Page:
This is me. I’m a 15-year-old teenage girl who barely looks 14. I’m short and skinny. I look happy in this picture. I remember posing for this photo and I am having a good time at a friend’s house. I do the usual teenage things: I hang out with my friends, I listen to music, and I play handball in my P.E. classes.
This is me playing handball. Well, not exactly my thing as you can see. It’s a terrifying experience. I’m way too feeble to catch or throw the ball. I’m clumsy beyond belief. My life revolves around books and daydreams. I’ll move on with my life holding a strong belief that sports aren’t for me even though I like tennis. However, I keep it a secret for fear of being ridiculed.
Well, at least until the day I met a tennis coach. I’d made up my mind about getting fit so a neighbor drove me to the local sports club. There were many options to choose from: swimming, aerobics, and … tennis. Maybe it was the sun, or perhaps my uncounscious, secret wish to play tennis that attracted us to the tennis court, but somehow we ended up there. The tennis coach happened to be a friend of hers and you can imagine what happened next.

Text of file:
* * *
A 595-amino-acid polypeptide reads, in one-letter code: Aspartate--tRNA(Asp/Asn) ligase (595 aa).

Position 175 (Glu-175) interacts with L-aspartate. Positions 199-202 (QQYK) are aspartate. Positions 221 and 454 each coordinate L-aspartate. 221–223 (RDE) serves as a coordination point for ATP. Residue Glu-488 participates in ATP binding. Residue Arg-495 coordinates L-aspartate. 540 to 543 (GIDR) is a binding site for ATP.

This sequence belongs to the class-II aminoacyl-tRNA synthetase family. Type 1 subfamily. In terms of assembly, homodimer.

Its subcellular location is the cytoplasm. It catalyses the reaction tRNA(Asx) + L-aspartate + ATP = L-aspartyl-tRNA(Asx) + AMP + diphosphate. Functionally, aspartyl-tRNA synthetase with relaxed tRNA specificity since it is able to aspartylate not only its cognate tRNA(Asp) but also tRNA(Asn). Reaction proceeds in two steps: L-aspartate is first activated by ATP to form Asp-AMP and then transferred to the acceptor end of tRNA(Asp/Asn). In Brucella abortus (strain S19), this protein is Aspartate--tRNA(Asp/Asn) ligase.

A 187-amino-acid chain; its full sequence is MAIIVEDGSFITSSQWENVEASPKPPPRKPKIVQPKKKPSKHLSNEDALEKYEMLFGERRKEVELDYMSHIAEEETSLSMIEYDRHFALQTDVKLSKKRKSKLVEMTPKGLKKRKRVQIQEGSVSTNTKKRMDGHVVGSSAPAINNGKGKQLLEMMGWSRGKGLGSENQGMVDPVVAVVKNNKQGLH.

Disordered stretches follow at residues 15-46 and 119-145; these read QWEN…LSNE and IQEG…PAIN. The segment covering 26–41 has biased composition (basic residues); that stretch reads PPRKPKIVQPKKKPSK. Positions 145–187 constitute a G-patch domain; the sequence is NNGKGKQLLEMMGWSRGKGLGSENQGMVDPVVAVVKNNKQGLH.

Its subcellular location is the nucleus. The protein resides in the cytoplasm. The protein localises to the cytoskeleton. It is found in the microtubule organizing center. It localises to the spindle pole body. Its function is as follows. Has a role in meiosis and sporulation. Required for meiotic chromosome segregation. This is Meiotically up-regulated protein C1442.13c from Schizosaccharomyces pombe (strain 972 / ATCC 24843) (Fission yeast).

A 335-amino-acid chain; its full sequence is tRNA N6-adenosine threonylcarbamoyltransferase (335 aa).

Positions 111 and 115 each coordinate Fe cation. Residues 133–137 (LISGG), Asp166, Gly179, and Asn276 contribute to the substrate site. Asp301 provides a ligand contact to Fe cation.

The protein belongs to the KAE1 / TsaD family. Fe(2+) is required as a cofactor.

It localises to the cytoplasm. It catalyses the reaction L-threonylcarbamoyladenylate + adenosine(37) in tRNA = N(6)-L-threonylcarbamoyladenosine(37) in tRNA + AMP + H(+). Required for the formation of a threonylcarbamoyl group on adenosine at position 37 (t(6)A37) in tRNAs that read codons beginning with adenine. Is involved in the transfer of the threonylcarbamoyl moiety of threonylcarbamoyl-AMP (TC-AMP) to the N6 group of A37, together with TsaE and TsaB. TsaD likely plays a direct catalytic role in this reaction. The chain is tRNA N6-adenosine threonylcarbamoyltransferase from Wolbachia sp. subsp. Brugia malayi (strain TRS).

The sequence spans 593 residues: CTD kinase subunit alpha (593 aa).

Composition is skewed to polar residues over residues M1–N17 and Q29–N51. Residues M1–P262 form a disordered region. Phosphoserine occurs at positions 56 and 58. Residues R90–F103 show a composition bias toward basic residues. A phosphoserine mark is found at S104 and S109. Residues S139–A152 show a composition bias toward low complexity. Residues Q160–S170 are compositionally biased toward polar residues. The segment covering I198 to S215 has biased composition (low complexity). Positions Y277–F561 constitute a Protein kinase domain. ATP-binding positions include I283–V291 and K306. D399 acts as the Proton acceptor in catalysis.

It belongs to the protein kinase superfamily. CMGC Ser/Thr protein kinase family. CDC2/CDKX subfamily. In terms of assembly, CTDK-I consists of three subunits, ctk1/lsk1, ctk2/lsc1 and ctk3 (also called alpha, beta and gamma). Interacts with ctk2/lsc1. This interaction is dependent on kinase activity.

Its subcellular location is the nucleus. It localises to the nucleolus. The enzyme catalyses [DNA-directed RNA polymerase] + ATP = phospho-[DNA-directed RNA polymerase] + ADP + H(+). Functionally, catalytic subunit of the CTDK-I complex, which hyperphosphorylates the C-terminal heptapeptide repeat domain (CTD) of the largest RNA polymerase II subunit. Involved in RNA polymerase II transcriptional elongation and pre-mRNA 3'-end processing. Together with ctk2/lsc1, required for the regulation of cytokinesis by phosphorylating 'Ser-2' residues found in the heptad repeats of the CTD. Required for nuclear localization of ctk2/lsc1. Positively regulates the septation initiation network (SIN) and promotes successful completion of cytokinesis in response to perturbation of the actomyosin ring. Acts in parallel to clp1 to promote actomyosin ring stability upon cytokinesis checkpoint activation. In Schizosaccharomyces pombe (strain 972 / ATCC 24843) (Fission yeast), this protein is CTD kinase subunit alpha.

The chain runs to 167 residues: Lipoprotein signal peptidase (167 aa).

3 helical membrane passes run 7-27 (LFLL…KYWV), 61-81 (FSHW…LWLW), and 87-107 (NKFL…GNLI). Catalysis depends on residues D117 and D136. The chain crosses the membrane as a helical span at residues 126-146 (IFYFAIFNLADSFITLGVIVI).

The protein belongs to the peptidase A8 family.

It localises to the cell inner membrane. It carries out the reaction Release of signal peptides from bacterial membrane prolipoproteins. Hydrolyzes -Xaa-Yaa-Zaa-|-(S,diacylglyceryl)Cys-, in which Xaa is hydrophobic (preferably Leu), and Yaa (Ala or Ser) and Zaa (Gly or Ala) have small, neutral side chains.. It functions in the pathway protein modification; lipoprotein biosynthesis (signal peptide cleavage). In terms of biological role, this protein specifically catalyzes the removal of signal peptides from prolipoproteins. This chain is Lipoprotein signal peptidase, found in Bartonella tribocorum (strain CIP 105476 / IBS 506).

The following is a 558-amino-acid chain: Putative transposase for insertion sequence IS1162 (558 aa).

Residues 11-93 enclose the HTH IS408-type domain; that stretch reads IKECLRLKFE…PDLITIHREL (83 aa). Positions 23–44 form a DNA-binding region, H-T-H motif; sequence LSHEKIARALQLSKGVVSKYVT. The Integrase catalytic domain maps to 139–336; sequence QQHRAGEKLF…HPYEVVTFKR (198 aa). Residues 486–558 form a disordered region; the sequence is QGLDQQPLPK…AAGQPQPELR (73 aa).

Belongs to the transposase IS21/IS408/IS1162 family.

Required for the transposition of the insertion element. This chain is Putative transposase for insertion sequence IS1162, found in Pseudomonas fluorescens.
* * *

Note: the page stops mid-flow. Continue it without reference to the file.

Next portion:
So we engaged in a conversation about tennis and its benefits. We started discussing the schedule and the fees, but I felt that the coach wasn’t only interested in talking about it. She was interested in my story and everyone has a story to tell, so I told her my story.
No one ever took the time to talk to me like that. She took the time to ask me some questions and listened to me. She got deeper and made more and more questions as we talked about the reasons why I’d never tried it before.
She made me realize that I was actually afraid of doing it and that I didn’t believe I had the potential to do it. Looking back, I trusted her when she said I could do it. She instilled in me the belief that I could do it.
This is me today. And this is my tennis coach, Annemarie.
I’m not the best tennis player in the world, but I can surely play tennis. There’s nothing wrong with me. My old beliefs are long gone.
What she did was show genuine interest in what I had to say and unpack my beliefs by asking the right questions, which definitely helped her build rapport with me. And here’s a definition of rapport:
The cool thing is that it’s a skill we can learn. But we need to start out from somewhere. What about listening to our students?